Boris Johnson, gone to stay? – Liberation

Between those campaigning to save his reputation and those fearing his disruptive influence on the party, one thing is certain: the former prime minister is not done talking about him.

He’s not gone yet, and already, we’re talking about his return. Boris Johnson, undefeated since 1997, twice mayor of London and amassing the largest Tory majority in three decades, has finally succumbed to sexual harassment within his team. Will he qualify for a comeback? From the first minutes of his appointment, new Prime Minister Liz Truss thanked him “friend” Who has ‘Total Brexit’, ‘Crushed Jeremy Corbyn’ And “Vladimir Stands Up Against Putin”. But despite the plaudits of those who supported him to the end, Johnson should not find a position in the new government, for which he could become a real headache.

Key positions

Because if he leaves 10 Downing Street, the former leader of the Conservative Party is currently a member of the House of Commons. He could exert his influence from the benches of the Assembly, where Theresa May already exists, calling for support from the Conservative Party to rally behind her “hard Brexit” plan in 2019. For the next two years, he was prevented from persuading the government, but that counted without his media clout. Boris Johnson, freed as head of government, who can say whatever he wants in newspapers and on many platforms, will be a nightmare for future ministers if they decide to oppose their plans. He has already promised to go in the direction of Lis Truss, but will not hesitate to criticize Ukraine on issues such as regional development or carbon neutrality aims.

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This phenomenon is not new: John Major, who took over from Margaret Thatcher in 1990, bore the brunt of this delicate transfer of power, embarrassed by his predecessor’s media interventions. Keen to curry favor with Johnson, a free electron, the Lis Truss group is preparing to keep some of its clan names in key positions, notably Brexiteur Jacob Rees-Mogg and Culture Minister Nadine Dorries.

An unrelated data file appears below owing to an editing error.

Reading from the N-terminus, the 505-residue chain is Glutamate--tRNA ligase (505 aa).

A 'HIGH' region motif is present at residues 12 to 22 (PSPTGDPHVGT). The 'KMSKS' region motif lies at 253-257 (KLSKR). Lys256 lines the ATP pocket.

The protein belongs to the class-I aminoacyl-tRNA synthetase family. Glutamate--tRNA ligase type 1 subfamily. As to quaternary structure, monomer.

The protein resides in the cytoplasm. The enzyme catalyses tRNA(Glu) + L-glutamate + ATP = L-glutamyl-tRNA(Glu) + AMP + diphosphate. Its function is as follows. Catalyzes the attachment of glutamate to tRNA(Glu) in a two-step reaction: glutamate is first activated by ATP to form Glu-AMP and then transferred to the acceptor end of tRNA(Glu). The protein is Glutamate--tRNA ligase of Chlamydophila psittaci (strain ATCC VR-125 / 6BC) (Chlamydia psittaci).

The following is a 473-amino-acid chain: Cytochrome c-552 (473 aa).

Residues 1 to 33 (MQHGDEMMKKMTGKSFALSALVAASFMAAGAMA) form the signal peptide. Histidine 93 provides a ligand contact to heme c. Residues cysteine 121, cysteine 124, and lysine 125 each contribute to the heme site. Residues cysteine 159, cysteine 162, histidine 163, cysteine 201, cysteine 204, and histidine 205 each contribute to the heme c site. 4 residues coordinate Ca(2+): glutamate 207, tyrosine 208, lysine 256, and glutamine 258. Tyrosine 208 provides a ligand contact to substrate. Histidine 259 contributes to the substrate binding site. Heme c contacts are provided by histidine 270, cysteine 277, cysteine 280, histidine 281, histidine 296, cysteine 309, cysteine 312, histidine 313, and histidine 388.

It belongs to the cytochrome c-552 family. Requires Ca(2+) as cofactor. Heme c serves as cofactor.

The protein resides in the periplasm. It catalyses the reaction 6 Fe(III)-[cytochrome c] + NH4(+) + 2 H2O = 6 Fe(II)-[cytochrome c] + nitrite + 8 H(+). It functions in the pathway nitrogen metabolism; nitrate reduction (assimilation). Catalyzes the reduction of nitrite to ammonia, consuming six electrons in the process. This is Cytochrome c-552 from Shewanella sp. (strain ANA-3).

Very profitable position

Boris Johnson’s long life as an MP is not guaranteed and he may quit to avoid a parliamentary inquiry that could affect his future. It aims to determine whether he lied to parliament by saying he was unaware of parties organized in his offices amid a pandemic. If he stays and is convicted, he faces suspension from the House of Commons, leading to an election in his constituency of Uxbridge, where his 7,000-vote majority remains slim. His allies, who launched a petition this summer to keep him in office, are trying to discredit the inquiry, while others plan to organize a vote of no confidence in Truss soon.

Meanwhile, like many before him, Boris Johnson will take advantage of the ex-prime minister’s highly lucrative position to pay off debts incurred over the past three years. He could resume his media career with his weekly column of 275,000 pounds (319,000 euros) a year. Daily Telegraph. He will certainly be offered opportunities to speak around the world – a few months after Tony Blair’s resignation, David Cameron became one of the world’s highest-paid speakers when he privately received £10m for two years of part-time work. Consultant. However, according to those close to him, it is not about closing doors, especially not those in power. In fact, during his last speech to Parliament, Boris Johnson ended his farewell with the famous line. Terminator : “Hasta la vista, baby.” Next time, later.

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